Mass Rapid Transit

The Mass Rapid Transit investigation will identify whether an investment in Mass Rapid Transit in Greater Christchurch is worthwhile currently, and its most suitable route into the city.

Mass Rapid Transit (MRT) is any transport system (road, rail or light rail) that moves lots people quickly and reliably.   MRT could be a city-shaping investment for Greater Christchurch that helps us get the kind of city we want in the future. It could help us meet our communities’ aspirations for a well-functioning and sustainable city that is easy, safe, resilient, healthy, enjoyable to live in and move around in the future.

We want MRT to support and encourage the urban form changes our communities have asked for - more housing, jobs and activities that can be accessed easily in central and suburban hubs.

Previous work on Mass Rapid Transit has indicated that its viability is very dependent on more people living along the corridors/around the stations.

MRT is just one possible part of a wider integrated and effective public transport improvements plan for Greater Christchurch. If we decide to go ahead with MRT, it will not get underway immediately. We need to start planning now so we will be ready when we need it in the future.

Mass Rapid Transit (MRT) is a step up from conventional public transport. As the name suggests, it is about moving more people quickly and reliably to where they want to be. MRT systems can take different forms, but in general they operate on a permanent route (road or rail) that is separated from other traffic.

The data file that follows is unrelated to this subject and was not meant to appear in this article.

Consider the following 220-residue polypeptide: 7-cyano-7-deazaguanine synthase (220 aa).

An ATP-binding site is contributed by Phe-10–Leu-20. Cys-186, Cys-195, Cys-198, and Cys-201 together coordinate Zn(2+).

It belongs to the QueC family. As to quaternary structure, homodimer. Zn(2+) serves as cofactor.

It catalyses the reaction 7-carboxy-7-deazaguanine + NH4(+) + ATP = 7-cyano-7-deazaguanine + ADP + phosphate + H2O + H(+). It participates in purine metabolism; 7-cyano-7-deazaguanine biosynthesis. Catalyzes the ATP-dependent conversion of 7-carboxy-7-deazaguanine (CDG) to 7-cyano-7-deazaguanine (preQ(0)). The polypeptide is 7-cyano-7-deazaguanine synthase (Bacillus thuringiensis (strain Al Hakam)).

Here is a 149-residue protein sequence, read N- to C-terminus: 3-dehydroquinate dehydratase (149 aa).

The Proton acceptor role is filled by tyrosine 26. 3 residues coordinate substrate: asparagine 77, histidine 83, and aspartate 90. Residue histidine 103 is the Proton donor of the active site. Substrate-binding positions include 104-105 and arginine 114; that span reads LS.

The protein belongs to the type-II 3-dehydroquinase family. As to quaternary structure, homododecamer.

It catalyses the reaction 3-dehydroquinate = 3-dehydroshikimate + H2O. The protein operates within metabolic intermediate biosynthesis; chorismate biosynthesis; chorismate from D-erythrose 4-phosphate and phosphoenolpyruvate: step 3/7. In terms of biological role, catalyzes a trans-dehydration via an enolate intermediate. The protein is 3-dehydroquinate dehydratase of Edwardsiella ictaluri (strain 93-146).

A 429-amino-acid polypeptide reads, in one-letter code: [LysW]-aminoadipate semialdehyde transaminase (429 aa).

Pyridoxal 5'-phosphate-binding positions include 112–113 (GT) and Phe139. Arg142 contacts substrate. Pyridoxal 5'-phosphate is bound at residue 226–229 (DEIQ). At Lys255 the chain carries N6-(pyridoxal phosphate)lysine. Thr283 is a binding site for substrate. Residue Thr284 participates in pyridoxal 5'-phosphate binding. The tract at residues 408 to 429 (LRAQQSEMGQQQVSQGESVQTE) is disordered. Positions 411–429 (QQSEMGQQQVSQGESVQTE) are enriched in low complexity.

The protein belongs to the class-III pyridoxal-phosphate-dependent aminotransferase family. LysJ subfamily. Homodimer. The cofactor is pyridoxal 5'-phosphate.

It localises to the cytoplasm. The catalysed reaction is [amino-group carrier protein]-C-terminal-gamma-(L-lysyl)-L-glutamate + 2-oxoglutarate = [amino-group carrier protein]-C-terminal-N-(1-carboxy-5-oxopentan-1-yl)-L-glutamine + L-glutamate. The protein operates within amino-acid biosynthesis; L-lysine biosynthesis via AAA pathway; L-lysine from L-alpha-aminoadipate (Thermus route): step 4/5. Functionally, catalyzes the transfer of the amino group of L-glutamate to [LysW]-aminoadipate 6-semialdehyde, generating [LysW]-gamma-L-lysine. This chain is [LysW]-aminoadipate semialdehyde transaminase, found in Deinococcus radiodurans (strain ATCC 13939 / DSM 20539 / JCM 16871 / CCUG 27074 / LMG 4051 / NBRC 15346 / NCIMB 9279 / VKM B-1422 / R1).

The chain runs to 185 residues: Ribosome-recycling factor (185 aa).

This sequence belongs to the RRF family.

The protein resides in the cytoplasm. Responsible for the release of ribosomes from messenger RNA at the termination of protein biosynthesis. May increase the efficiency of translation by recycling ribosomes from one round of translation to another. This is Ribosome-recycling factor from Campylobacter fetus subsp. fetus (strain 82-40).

Mass Rapid Transit has been developed as a core component of the public transport networks in a number of major urban centres, delivering both superior customer experience and positive impacts for both the built and natural environment.  MRT systems typically have:

  • Priority and dedicated right of way: enabling reliable travel by avoiding conflicts with other vehicles.
  • Speed:  travel times that are faster than other options - ideally travel to and from the CBD at least as fast as the private car.
  • Frequency: enable users to 'turn up and go' at most times of the day.
  • Reliability: consistently on-time.
  • Capacity: allows the movement of large numbers of people in a short amount of time.

In June 2021, the Greater Christchurch Partnership released an Interim Report [PDF, 5.8 MB] which illustrates the importance of integrating land-use and mass rapid transit decisions, as MRT would need the support of even more people living, along the route and benefiting from the improved service and lifestyle changes.

We are now looking into three main scenarios for MRT that would connect north and south-west Greater Christchurch to the central city:

  1. Using trains on our existing rail corridor
  2. Using enhanced buses following our motorway corridors
  3. Creating a dedicated corridor on local roads linking already busy and compact suburban hubs. This scenario could use road-running or light rail vehicles.

So we can compare all three scenarios, we are developing concepts for each. We can then weigh up the advantages and disadvantages of each scenario with help from the community.

We have worked on scenario 3 first as this option didn’t have an already defined route like the rail and the motorways scenarios.

We have chosen to look at a route following the urban arterials of Main South Road, Riccarton Road, Papanui Road and Main North Road linked via the central city. This route was chosen as it has the largest catchment of people living within walking distance and will link these people to the places they work, shop, relax, and live.

View the Greater Christchurch Spatial Plan and Mass Rapid Transit Progress Update 12 August 2022 [PDF, 4.7 MB]

We are keen to share our MRT ideas with the public and hear their feedback in early 2023.  We will do this together with the Greater Christchurch Spatial Plan and other transport improvement plans, as these projects all work together. We want to give the community as full a picture as possible of the future of Greater Christchurch.